Isn’t that great? I have to stop myself from quoting the whole thing, and there’s lots more where that came from. (For more on Persian as a lingua franca, see this 2013 post.) Thanks, Trevor!

Comments

  1. I still don’t know what ناز / nāz means.

  2. PlasticPaddy says:

    https://en.m.wiktionary.org/wiki/%D5%B6%D5%A1%D5%A6
    When in doubt, go with the Armenians!

  3. Hmmm… sounds like Bollywood…

  4. What Bathrobe said, haha. I’ve never been able to get a Turkish speaker to successfully convey the meaning of nazlı (a common adjective and girl’s name) to me.

  5. ə de vivre says:

    Huh, must be the same “naz” in “Gel Ey Denizin Nazlı Kızı,” a “Turkish” song by the very Turkishly named Aleko Bacanos…

  6. In Bosnian, from Persian through Ottoman Turkish:
    – nazli (indeclinable adjective): charming, graceful, coquettish
    – nazić: refined, gentle, beautiful.
    – nazićane: elegant, refined.
    Also in female names: Nazića, Naza.

  7. J.W. Brewer says:

    The now-archaic jazz/hipster slang term “Nazz” (popularized by Lord Buckley) is presumably a “false friend” with unrelated etymology.

  8. Stu Clayton says:

    This is exactly what ناز/nāz is – complex, ineffable, yet mundanely tangible.

    Surely this is the exoticism often decried here on the subject of “untranslatable words”, such as the banal Gemütlichkeit. Quite apart from whether such words are complex and ineffable, the discussions of them always are. Therein lies the appeal of complex and ineffable words – there’s always something more to be said about them by whoever walks in the door.

    The immediately preceding sentence is

    Among the meanings that Cheung (2007) gives for the verbal root *nāz-, we see, from an Anglophone point of view, faintly connected ones such as ‘to take pleasure in’, ‘to be proud’, ‘to be delicate’, ‘to triumph’, and the verbal noun nāzišn in Middle Persian is explained as both ‘boasting’ and ‘kindness’.

    “To be delicate”, “to triumph”, “boasting”, “kindness” ….. gimme a break ! And the insertion of “from an Anglophone point of view” is absolutely delicious. It marks the thoughtful self-awareness without which no home is complete.

  9. “To be delicate”, “to triumph”, “boasting”, “kindness” ….. gimme a break ! And the insertion of “from an Anglophone point of view” is absolutely delicious. It marks the thoughtful self-awareness without which no home is complete.

    I’m sorry, what exactly are you objecting to or denying here? It’s hard to tell behind the scrim of universal irony.

  10. Stu Clayton says:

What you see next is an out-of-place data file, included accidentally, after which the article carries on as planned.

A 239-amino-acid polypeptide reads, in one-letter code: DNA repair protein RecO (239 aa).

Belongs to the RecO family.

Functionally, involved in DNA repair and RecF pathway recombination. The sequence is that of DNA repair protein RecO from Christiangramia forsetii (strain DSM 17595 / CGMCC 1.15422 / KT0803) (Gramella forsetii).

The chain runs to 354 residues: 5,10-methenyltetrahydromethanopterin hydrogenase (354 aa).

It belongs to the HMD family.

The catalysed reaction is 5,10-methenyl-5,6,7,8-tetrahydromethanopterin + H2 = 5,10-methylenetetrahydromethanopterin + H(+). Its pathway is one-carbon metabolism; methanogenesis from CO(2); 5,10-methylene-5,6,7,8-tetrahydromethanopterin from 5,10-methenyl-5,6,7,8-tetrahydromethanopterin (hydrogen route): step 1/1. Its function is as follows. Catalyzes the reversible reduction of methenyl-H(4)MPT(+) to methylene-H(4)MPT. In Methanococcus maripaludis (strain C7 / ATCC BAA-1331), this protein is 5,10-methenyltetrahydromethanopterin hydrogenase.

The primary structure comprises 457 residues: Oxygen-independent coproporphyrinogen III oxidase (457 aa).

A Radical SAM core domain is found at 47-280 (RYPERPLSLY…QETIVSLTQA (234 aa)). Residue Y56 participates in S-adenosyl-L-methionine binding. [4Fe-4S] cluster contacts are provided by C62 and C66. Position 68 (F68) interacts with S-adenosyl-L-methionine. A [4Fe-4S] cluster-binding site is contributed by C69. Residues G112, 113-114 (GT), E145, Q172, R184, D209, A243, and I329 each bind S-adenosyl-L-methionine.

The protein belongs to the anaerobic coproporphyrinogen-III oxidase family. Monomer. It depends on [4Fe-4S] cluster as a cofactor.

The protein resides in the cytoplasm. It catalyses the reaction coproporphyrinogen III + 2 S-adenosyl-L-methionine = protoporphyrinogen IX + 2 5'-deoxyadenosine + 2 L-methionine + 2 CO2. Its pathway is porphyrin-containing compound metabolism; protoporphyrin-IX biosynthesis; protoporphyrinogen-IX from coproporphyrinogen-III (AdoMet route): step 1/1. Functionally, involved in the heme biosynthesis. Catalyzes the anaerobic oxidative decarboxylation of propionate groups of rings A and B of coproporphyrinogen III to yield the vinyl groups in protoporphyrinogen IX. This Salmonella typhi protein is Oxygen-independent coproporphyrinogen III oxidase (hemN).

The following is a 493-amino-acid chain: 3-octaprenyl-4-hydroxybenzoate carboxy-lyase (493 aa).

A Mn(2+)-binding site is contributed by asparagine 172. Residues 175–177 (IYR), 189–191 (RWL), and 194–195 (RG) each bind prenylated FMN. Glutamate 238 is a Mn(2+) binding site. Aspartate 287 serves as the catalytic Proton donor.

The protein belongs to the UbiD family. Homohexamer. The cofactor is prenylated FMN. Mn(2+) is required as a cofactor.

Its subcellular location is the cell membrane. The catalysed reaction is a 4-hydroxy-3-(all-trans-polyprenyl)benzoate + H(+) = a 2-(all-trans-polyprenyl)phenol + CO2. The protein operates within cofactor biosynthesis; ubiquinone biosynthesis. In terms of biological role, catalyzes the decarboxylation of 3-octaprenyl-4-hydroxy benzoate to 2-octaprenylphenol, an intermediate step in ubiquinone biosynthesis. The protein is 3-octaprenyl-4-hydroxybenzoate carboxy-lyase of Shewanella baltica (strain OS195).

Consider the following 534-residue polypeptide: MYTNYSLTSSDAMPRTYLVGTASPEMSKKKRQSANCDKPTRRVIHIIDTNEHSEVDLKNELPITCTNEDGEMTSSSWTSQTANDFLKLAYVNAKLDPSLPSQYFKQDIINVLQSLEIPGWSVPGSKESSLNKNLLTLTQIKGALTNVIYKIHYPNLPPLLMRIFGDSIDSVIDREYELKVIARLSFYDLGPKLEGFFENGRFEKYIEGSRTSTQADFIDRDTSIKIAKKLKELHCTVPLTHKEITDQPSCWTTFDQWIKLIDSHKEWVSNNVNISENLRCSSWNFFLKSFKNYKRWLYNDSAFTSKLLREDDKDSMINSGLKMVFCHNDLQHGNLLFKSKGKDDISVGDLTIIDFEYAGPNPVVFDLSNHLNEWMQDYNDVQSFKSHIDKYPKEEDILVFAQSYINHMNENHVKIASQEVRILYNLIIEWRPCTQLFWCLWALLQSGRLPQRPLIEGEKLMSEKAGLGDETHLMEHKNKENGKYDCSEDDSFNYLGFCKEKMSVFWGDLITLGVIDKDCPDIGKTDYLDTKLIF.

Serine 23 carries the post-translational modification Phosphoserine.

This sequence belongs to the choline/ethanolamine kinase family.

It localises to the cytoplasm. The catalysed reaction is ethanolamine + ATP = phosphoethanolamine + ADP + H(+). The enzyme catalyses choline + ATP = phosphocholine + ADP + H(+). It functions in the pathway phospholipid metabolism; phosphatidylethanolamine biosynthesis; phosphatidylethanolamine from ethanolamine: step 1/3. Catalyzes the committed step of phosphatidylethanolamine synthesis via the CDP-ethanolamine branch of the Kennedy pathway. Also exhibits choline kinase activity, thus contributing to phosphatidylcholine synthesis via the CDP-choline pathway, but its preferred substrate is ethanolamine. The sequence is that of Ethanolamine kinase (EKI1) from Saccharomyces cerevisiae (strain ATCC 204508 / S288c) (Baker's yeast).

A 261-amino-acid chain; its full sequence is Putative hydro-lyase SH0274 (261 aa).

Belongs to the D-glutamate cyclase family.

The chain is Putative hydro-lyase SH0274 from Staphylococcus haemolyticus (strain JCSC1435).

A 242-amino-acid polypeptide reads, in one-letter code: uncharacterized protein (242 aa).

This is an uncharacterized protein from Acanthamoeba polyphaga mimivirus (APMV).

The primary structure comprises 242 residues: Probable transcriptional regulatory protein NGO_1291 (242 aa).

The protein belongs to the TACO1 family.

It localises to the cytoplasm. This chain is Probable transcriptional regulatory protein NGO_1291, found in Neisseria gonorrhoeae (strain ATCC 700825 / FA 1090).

So many different meanings for “one word”. Is it “one word”, or many ? Sure, on the example of the etymology of many an English “one word”, it can have various meanings synchronously and diachronously. But the caveat “from an Anglophone point of view” will not be found in those etymologies, I suspect. Perhaps “from a modern point of view” – but a modern point of view is not what one wants from a careful and detailed etymology, no ?

    And the bit about “Homo Persicus” I find particularly trying. Were those old Iranian folks such spiritual wizards that they could leap semantic chasms at a single bound ? Does one fall into ecstasies about “Homo Anglophonus” when studying the OED ?

    As I said, effusions about ineffability similar to those quoted turn up in comment threads here from time to time, and are generally deprecated. Isn’t this another edition of a Gemütlichkeit discussion ? If not, what’s the diff ?

    Don’t get me wrong, I don’t doubt that there are a lot of interesting things to puzzle about there. I simply doubt that exaltation is a productive way to puzzle.

  11. This is a Persian person talking about their own language, which they know well and are trying to explain to anglophones. This is not about ineffability — that is something you yourself are imposing. Some words are hard to pin down if they’re not part of your language.

  12. Stu Clayton says:

    The same applies to a Persian person trying to talk in English about their own language Persian. Of course I meant that the Persian person is in thrall to exoticism – about English. English seems exotic(ally inadequate) to him because he can’t find appropriate English words to convey old Persian words. On the rebound, old Persian words seem exotic and wonderful to him.

    So which exoticism of the two will he dwell on ? Not that of English, because the article is written in English and readers will say to themselves “oh, there’s nothing exotic here, he just lacks command of English”. Remains Persian.